(U) Major Eugene F. Miller continued to supervise the On The Job Training (OJT) program. The OJT program had 13 personnel in upgrade training as of 30 September 1969. There were no failures on the tests administered this quarter which indicates the quality of OJT training and the ability of the airmen assigned to the 510th Tactical Fighter Squadron.

(U) As in previous quarters, the "Buzzards" are flying high as the best of the 3rd Tactical Fighter Wing and probably the best squadron in all of SEA!


//SIGNED//
HAROLD R. SOCOLOFSY ***, 1Lt, USAF
Historian

//SIGNED//
RONALD M. CLEMENTS, Major, USAF
Commander
Attachment 1
COMBAT MISSION BREAKDOWN
1 July 1969 - 30 September 1969
Total Sorties: 1317

I Corps
0
II Corps
34
III Corps
652
IV Corps
631

Fragged
765
Day Scrambled
402
Night Scrambled
150
Combat Sky Spot
114
Troops in Contact
148



 Operation Farm Gate
By Darrel Whitcomb

In the long history of the Cold War, early 1961 stands out as a particularly tense moment. The Soviet shootdown of U-2 pilot Francis Gary Powers had taken place a few months earlier. In the divided city of Berlin, pressure was building. Then, on Jan. 6, 1961, Nikita Khrushchev gave a speech that truly inflamed the East-West political conflict.

The blustery Soviet premier declared Moscow's support for communists engaged in “wars of national liberation.” Khrushchev said the Soviet Union would “help the peoples striving for their independence” through the overthrow of pro-Western governments in these brushfire wars. It was an open challenge to the West, and officials in Washington took it exactly that way.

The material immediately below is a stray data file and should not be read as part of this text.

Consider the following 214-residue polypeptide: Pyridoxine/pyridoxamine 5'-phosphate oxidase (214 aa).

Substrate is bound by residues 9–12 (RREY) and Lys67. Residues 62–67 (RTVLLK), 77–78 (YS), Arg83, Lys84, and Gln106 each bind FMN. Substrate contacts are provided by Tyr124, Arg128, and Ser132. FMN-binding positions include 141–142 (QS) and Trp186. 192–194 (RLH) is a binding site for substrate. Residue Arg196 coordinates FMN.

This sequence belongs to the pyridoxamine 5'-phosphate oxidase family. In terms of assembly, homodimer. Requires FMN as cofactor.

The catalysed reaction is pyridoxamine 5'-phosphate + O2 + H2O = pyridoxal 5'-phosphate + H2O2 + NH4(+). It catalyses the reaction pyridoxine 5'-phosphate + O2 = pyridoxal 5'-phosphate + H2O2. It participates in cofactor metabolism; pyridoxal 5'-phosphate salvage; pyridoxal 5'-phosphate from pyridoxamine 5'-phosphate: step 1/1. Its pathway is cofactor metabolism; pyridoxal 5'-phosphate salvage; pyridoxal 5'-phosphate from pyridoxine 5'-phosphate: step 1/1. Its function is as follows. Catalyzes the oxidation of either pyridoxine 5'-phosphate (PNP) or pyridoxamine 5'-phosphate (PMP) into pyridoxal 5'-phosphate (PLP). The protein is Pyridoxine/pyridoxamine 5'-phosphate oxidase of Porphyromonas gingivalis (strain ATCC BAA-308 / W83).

In this photo, a US T-28 wearing South Vietnamese markings flies over Vietnam in the early 1960s. (Photo via Warren Thompson
Also listening carefully was President-elect John F. Kennedy, then only two weeks away from his Jan. 20 inauguration. Kennedy knew that the Soviet leader, though bombastic, often backed up his words with actions. He also knew that Moscow already was supporting a communist insurgency in South Vietnam. The US had supplied economic and military aid to the South Vietnamese ever since the 1954 partition that produced two nations-North Vietnam and South Vietnam.

In reaction to what he saw as a major new Soviet provocation, Kennedy called for a review of the situation, and, in a few weeks, the government had completed its work. A report was written by USAF Brig. Gen. Edward G. Lansdale, an expert on counterinsurgency. The Lansdale report warned that South Vietnam was being overwhelmed in a guerilla war waged by an estimated 15,000 well-supplied Viet Cong irregulars.

Now alarmed, the new President signed off on National Security Action Memorandum (NSAM) No. 2. The memorandum directed the US military services to develop counterinsurgency forces capable of resisting the inroads of such Soviet-backed guerrillas. In response to NSAM 2, Gen. Curtis E. LeMay, then Air Force vice chief of staff, directed officers at Tactical Air Command to form an elite unit able to conduct such missions.

Farm Gate crews entered the Vietnam War with a secret mission, odd operating rules, and old aircraft. A Farm Gate T-28 is at top; above is a B-26. Both have South Vietnamese Air Force markings, similar to USAF roundels. Combat missions required a South Vietnamese national in the rear seat. (Photo via Warren Thomposon
“Jungle Jim”

TAC officials on April 14, 1961, activated the 4400th Combat Crew Training Squadron (CCTS) at Hurlburt Field in the panhandle of Florida. The unit had a designated strength of 124 officers and 228 enlisted men and took the logistics code name “Jungle Jim,” a moniker that rapidly became the nickname of the unit.